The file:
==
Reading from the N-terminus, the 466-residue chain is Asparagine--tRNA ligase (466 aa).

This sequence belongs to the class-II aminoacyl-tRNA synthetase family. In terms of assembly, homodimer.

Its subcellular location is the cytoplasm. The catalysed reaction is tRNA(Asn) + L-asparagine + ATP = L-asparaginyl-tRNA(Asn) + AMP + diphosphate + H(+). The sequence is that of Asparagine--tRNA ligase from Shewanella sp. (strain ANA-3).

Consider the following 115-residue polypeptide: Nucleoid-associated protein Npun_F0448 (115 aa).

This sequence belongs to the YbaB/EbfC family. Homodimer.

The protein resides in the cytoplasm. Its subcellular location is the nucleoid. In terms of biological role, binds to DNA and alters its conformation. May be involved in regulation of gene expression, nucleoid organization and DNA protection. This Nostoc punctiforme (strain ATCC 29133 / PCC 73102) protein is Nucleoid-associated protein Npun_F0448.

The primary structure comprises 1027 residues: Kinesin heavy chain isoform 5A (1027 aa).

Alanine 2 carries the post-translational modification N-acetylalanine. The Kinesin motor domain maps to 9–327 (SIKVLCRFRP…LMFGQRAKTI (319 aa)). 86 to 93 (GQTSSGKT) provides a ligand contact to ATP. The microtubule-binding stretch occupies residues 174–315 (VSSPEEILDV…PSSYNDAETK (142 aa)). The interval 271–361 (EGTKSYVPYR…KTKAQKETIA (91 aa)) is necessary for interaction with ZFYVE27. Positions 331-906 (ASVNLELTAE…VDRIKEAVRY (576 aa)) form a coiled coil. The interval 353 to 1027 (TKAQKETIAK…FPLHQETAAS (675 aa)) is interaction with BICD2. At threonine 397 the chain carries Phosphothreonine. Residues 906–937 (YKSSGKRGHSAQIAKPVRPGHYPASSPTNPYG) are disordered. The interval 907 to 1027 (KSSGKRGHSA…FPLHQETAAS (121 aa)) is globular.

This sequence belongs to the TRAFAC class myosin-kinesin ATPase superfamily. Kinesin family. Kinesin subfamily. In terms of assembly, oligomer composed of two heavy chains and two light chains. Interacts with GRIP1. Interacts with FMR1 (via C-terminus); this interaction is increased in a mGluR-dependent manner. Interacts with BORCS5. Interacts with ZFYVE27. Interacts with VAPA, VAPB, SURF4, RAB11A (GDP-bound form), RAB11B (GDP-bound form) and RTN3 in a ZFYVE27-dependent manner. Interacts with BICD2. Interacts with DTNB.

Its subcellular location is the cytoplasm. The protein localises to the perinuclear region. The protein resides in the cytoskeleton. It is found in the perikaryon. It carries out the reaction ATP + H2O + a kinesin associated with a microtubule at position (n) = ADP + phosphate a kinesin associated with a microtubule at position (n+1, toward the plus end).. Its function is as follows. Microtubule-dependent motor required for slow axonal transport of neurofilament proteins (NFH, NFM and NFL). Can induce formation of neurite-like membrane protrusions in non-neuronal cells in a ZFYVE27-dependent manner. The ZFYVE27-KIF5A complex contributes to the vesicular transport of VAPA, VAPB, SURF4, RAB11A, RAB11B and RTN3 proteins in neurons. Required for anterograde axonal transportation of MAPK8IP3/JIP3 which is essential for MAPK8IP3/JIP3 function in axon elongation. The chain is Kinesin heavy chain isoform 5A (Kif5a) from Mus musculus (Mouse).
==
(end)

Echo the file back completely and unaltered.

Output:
Reading from the N-terminus, the 466-residue chain is Asparagine--tRNA ligase (466 aa).

This sequence belongs to the class-II aminoacyl-tRNA synthetase family. In terms of assembly, homodimer.

Its subcellular location is the cytoplasm. The catalysed reaction is tRNA(Asn) + L-asparagine + ATP = L-asparaginyl-tRNA(Asn) + AMP + diphosphate + H(+). The sequence is that of Asparagine--tRNA ligase from Shewanella sp. (strain ANA-3).

Consider the following 115-residue polypeptide: Nucleoid-associated protein Npun_F0448 (115 aa).

This sequence belongs to the YbaB/EbfC family. Homodimer.

The protein resides in the cytoplasm. Its subcellular location is the nucleoid. In terms of biological role, binds to DNA and alters its conformation. May be involved in regulation of gene expression, nucleoid organization and DNA protection. This Nostoc punctiforme (strain ATCC 29133 / PCC 73102) protein is Nucleoid-associated protein Npun_F0448.

The primary structure comprises 1027 residues: Kinesin heavy chain isoform 5A (1027 aa).

Alanine 2 carries the post-translational modification N-acetylalanine. The Kinesin motor domain maps to 9–327 (SIKVLCRFRP…LMFGQRAKTI (319 aa)). 86 to 93 (GQTSSGKT) provides a ligand contact to ATP. The microtubule-binding stretch occupies residues 174–315 (VSSPEEILDV…PSSYNDAETK (142 aa)). The interval 271–361 (EGTKSYVPYR…KTKAQKETIA (91 aa)) is necessary for interaction with ZFYVE27. Positions 331-906 (ASVNLELTAE…VDRIKEAVRY (576 aa)) form a coiled coil. The interval 353 to 1027 (TKAQKETIAK…FPLHQETAAS (675 aa)) is interaction with BICD2. At threonine 397 the chain carries Phosphothreonine. Residues 906–937 (YKSSGKRGHSAQIAKPVRPGHYPASSPTNPYG) are disordered. The interval 907 to 1027 (KSSGKRGHSA…FPLHQETAAS (121 aa)) is globular.

This sequence belongs to the TRAFAC class myosin-kinesin ATPase superfamily. Kinesin family. Kinesin subfamily. In terms of assembly, oligomer composed of two heavy chains and two light chains. Interacts with GRIP1. Interacts with FMR1 (via C-terminus); this interaction is increased in a mGluR-dependent manner. Interacts with BORCS5. Interacts with ZFYVE27. Interacts with VAPA, VAPB, SURF4, RAB11A (GDP-bound form), RAB11B (GDP-bound form) and RTN3 in a ZFYVE27-dependent manner. Interacts with BICD2. Interacts with DTNB.

Its subcellular location is the cytoplasm. The protein localises to the perinuclear region. The protein resides in the cytoskeleton. It is found in the perikaryon. It carries out the reaction ATP + H2O + a kinesin associated with a microtubule at position (n) = ADP + phosphate a kinesin associated with a microtubule at position (n+1, toward the plus end).. Its function is as follows. Microtubule-dependent motor required for slow axonal transport of neurofilament proteins (NFH, NFM and NFL). Can induce formation of neurite-like membrane protrusions in non-neuronal cells in a ZFYVE27-dependent manner. The ZFYVE27-KIF5A complex contributes to the vesicular transport of VAPA, VAPB, SURF4, RAB11A, RAB11B and RTN3 proteins in neurons. Required for anterograde axonal transportation of MAPK8IP3/JIP3 which is essential for MAPK8IP3/JIP3 function in axon elongation. The chain is Kinesin heavy chain isoform 5A (Kif5a) from Mus musculus (Mouse).